Gary and Mary Schuler, owners of Soaring Stone Artistry, enjoy blending their talents together to create one-of-a-kind handcrafted gifts.

Gary’s flint-knapping skills transform raw rock into arrowheads, spear points, knife blades, hearts, and unique shapes. His other passion, collecting antlers of all kinds, allows him to make unique antler handles and stands for the knives.

Mary takes the finished arrowheads and knapped hearts and skillfully fashions them into beautiful necklaces. She likes to use gemstones, river shell, buffalo bone and other natural materials as beads. Her exquisite wire-wrapping and beading talents have earned her the admiration of all who see her necklaces. Mary also frames individual spear points and knives, incorporating feathers and even snake skins into the display.

An amateur archaeologist, Gary has been fascinated since childhood with how Native Americans lived. He learned flint knapping to deepen his knowledge of the process they used to produce arrowheads, knives and spear points. “I’ve gained a whole new level of appreciation for how intelligent and ingenious ancient peoples were,” Gary says.

Gary likes to use native stone from Missouri and surrounding states, but his favorite is obsidian, a glass-like volcanic rock from Oregon. He says, “Obsidian is one of the sharpest materials known to man, with the edge of some flakes just one molecule thick.”

This fragile material is knapped using techniques that are 100% authentic. Unlike some knappers who cut slabs of stone with rock saws, Gary thins and shapes each rock with percussion flaking using an antler or copper billet. Then he finishes the piece with pressure flaking from an antler tine or a copper-tipped flaker. Both percussion and pressure techniques remove each flake of stone individually.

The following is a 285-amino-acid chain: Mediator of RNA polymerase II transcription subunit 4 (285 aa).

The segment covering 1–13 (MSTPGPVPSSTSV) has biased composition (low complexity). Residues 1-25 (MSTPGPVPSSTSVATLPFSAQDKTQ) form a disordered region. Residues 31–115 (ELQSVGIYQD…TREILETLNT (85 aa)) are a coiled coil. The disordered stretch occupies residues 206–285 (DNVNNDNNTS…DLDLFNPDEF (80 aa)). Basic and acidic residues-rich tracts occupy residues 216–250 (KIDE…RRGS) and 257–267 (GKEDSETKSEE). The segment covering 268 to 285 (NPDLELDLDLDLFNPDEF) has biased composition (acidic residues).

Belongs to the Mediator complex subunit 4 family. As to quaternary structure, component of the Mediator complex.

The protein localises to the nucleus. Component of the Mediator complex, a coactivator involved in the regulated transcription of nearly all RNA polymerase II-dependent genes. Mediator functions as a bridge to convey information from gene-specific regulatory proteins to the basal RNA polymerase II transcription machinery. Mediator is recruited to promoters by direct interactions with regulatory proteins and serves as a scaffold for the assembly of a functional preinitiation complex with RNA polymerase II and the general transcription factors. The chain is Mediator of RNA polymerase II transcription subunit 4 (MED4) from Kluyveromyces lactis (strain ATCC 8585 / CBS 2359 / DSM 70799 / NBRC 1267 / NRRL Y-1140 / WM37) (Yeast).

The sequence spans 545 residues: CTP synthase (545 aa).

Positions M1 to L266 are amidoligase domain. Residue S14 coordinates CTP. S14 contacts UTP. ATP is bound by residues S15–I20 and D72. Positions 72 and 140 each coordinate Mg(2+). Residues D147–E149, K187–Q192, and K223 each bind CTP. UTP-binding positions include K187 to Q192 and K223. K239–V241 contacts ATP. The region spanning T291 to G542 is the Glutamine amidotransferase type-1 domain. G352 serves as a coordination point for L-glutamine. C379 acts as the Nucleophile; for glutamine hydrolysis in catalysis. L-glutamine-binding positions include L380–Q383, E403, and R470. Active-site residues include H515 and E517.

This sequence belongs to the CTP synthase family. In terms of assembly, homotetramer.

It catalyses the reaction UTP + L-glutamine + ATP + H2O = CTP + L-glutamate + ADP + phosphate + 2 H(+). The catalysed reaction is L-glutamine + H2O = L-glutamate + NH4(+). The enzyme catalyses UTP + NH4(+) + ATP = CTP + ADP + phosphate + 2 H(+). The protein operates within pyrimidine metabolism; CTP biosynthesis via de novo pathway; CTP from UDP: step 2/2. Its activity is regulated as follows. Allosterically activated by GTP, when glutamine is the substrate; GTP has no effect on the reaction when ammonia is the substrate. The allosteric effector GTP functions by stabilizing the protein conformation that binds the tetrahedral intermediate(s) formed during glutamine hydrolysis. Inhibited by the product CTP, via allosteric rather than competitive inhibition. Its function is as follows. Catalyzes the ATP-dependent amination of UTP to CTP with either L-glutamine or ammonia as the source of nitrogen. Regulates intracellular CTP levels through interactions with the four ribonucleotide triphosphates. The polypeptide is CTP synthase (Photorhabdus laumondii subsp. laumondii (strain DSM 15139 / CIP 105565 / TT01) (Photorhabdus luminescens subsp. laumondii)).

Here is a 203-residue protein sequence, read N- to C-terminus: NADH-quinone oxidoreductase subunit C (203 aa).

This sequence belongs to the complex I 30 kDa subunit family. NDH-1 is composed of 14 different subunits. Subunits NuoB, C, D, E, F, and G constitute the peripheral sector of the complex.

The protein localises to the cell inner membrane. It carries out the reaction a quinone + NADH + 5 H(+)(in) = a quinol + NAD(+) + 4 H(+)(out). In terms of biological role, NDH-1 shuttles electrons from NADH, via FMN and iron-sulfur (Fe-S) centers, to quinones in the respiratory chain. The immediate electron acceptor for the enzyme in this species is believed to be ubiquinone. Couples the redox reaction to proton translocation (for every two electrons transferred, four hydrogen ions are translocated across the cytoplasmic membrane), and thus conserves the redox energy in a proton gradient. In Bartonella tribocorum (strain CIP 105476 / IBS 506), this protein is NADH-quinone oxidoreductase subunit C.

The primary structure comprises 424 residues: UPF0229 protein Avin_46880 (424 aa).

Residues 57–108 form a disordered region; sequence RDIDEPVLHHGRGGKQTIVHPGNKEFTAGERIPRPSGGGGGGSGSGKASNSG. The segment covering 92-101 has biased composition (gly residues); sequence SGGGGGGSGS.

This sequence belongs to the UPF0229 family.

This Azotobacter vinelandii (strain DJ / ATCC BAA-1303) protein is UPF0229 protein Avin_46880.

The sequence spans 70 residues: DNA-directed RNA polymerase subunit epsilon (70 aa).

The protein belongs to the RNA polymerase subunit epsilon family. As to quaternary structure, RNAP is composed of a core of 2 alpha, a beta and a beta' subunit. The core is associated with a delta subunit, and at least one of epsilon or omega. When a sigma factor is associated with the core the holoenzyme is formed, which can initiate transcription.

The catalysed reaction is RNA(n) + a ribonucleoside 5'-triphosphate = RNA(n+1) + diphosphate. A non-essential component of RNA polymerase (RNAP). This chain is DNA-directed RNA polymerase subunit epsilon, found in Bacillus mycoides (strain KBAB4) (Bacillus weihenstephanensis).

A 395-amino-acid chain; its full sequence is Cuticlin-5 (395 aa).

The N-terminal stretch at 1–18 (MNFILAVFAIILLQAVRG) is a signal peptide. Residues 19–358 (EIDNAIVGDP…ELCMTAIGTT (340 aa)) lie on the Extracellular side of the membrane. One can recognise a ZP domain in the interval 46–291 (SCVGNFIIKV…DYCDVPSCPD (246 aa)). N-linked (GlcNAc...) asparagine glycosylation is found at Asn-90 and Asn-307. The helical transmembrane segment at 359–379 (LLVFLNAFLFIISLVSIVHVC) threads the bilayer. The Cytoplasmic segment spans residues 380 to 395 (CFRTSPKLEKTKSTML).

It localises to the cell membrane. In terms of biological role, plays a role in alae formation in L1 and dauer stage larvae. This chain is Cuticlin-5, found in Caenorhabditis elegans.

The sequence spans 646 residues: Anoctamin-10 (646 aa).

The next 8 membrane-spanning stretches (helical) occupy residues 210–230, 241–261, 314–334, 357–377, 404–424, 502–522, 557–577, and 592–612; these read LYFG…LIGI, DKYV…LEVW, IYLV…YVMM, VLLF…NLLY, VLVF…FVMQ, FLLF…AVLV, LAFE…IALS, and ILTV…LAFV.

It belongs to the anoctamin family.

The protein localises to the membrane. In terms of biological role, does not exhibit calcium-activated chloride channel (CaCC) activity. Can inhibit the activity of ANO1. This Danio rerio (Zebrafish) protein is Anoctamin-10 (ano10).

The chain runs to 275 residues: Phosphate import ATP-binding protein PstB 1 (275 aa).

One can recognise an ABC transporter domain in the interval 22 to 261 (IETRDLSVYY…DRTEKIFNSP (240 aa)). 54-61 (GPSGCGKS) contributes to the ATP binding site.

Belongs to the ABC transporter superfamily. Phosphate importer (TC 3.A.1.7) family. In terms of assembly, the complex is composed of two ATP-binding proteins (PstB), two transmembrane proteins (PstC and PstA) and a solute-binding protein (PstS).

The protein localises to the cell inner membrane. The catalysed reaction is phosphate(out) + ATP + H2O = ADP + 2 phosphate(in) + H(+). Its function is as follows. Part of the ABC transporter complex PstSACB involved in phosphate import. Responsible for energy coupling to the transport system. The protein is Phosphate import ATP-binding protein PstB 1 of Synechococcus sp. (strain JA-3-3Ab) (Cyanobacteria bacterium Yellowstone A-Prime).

Gary enjoys the challenge of flint knapping since each rock is different and must be shaped in a unique way.  “It’s like playing chess with the stone, deciding which moves to make,” Gary says. “I love the problem-solving aspect of knapping, but also the idea that I can create something beautiful from an ordinary rock.”  The items created by the Schulers are artwork only and are not meant to be reproductions of ancient weapons or tools, nor are they intended to be functional.

“For you will be in league with the stones of the field,

And the beasts of the field will be at peace with you.”

Job 5:23

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